How dID the EU help Cornwall’s environment?
EU laws set minimum health and environmental standards in areas such as air quality, waste and resources, water, wildlife and habitats, chemicals and pesticides. Member states can set higher standards if they wish, but not lower ones.
The Bathing Waters Directive, Water Framework Directive and Urban Waste Water Treatment Directive have helped hugely in cleaning up sewage and other pollution from Cornwall’s beaches and inshore waters. Before these measures were implemented, the UK was often called “the dirty man of Europe”. Surfers against Sewage says: “These Directives have been fundamental in the protection of our wild world over the last 25 years and offer us strong and proven route to tackling the pollution and destruction that continues to threaten our environment.”
The EU Habitats Directive and Birds Directive give vital legal protection to natural habitats and bird species. Some Brexit campaigners (including George Eustice MP) have said they see these as irritations that they’d like to get rid of.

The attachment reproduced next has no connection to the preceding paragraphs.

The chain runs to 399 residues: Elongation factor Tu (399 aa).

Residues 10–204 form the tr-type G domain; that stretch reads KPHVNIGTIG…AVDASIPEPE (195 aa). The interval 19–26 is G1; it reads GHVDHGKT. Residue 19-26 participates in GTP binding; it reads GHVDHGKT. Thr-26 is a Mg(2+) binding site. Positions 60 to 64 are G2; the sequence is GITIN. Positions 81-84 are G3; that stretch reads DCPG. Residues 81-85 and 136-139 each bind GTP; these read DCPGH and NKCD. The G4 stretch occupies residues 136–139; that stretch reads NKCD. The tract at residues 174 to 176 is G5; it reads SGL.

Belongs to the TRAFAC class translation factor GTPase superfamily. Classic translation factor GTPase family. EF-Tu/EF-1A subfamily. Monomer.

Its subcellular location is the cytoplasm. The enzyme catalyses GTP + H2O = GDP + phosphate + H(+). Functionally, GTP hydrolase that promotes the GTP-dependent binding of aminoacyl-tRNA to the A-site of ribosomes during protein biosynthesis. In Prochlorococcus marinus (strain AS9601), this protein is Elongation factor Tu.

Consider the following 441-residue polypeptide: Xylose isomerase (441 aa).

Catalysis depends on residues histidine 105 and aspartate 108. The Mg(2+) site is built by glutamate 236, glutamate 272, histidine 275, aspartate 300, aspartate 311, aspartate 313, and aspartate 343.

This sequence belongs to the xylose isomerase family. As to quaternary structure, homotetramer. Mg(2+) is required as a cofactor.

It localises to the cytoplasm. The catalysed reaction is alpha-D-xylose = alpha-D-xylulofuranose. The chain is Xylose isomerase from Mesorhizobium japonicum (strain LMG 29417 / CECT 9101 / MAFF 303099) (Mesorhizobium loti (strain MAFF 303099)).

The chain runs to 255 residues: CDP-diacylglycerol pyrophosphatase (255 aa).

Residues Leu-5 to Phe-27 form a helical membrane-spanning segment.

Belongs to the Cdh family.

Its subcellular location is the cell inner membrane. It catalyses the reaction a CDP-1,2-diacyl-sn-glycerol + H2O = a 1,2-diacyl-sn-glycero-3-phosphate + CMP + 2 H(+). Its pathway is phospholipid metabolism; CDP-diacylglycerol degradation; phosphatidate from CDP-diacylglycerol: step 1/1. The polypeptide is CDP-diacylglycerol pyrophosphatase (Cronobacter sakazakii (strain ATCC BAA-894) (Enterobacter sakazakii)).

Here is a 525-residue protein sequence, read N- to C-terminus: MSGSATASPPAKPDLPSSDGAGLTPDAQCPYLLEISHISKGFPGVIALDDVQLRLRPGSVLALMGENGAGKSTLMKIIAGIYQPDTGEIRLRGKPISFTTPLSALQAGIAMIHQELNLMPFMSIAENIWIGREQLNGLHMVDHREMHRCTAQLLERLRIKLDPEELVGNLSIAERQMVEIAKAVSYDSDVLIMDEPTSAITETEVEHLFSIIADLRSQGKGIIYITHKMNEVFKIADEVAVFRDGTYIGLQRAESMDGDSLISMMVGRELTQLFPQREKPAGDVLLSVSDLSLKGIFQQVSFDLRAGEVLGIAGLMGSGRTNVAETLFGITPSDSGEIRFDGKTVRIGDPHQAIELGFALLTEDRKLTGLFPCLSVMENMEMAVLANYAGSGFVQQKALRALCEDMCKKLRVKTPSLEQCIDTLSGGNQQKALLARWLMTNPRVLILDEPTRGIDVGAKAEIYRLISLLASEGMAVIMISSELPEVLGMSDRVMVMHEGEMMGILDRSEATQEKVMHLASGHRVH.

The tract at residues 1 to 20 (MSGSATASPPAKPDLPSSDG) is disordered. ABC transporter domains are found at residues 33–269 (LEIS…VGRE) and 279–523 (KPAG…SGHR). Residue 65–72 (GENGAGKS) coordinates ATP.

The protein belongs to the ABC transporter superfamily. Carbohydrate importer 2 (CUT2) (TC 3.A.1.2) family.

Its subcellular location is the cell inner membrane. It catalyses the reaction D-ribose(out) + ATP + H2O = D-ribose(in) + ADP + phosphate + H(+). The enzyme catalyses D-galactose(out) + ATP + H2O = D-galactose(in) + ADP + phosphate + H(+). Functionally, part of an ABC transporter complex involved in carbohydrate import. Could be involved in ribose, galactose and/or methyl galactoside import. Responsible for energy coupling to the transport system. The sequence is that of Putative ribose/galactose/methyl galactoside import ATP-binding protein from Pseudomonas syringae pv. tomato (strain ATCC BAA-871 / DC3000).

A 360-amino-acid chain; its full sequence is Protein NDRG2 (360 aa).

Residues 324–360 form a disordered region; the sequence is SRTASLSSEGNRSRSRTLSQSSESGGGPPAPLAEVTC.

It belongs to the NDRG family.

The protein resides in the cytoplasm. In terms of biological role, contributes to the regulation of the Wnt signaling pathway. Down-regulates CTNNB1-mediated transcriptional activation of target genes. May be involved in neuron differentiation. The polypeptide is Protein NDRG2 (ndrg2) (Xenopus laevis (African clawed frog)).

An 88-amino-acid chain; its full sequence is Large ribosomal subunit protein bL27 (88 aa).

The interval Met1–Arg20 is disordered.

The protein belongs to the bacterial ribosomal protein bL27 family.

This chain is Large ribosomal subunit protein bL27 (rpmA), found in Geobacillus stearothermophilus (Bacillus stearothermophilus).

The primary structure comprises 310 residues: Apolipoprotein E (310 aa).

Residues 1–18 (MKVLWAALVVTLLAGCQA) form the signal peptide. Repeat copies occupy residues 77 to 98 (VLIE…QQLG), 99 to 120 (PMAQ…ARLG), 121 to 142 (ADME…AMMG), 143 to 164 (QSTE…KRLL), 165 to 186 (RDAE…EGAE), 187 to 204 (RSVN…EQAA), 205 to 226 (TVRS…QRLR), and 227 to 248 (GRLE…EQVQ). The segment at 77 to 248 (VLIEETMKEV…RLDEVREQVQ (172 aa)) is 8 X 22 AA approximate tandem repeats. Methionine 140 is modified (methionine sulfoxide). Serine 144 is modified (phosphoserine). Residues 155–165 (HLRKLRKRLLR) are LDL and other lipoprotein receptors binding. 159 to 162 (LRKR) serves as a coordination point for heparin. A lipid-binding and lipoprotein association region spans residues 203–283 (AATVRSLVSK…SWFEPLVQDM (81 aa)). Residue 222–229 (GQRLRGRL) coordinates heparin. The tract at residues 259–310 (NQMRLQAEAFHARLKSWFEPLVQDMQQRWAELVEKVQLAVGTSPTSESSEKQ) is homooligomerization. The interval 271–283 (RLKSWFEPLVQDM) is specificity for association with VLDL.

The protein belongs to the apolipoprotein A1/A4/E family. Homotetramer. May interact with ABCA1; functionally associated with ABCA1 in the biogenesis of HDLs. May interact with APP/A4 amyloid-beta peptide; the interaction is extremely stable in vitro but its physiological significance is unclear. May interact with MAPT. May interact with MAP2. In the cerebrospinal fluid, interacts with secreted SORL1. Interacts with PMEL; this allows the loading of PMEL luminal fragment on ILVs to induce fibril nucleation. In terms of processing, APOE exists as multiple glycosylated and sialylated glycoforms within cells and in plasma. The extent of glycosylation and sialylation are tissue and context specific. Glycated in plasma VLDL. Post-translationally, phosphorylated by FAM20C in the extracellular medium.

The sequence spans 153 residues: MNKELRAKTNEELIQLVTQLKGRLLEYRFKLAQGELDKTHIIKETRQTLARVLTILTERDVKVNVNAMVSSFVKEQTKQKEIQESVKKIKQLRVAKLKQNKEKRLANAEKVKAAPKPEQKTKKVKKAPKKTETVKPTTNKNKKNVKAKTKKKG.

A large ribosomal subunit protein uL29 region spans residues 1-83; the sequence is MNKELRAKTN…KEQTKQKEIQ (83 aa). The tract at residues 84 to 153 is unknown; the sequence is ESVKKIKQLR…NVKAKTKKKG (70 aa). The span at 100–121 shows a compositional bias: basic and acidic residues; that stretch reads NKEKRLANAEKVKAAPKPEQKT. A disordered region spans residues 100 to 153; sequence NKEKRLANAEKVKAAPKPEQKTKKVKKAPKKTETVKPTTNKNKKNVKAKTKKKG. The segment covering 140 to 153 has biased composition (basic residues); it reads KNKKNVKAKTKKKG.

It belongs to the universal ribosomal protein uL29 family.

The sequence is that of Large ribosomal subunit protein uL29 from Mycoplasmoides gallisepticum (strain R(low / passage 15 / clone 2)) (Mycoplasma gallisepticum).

Cornwall has 25 designated European Special Areas of Conservation (SACs), from the Isles of Scilly to the Tamar Estuary. These areas enjoy legal protection from damaging development.
The EU has supported many programmes aimed at improving the environment and developing renewables technology in Cornwall, such as Exeter University’s Environment and Sustainability Institute in Penryn.
Cornish renewable energy companies have benefited from major investment from EU funds. One example is the United Downs Deep Geothermal Power project in Redruth, which has been helped by £10.6 million from the European Regional Development Fund to help develop an important zero-carbon energy source in Cornwall.
If the UK is forced into trade deals with countries such as the US which have much lower environmental and health standards, it will come under heavy pressure to reduce its own standards in order for farming and other industries to compete on more equal terms. Outside the powerful EU trading bloc, it will be very hard to resist such pressure. Friends of the Earth says this “would spell disaster for our environment”.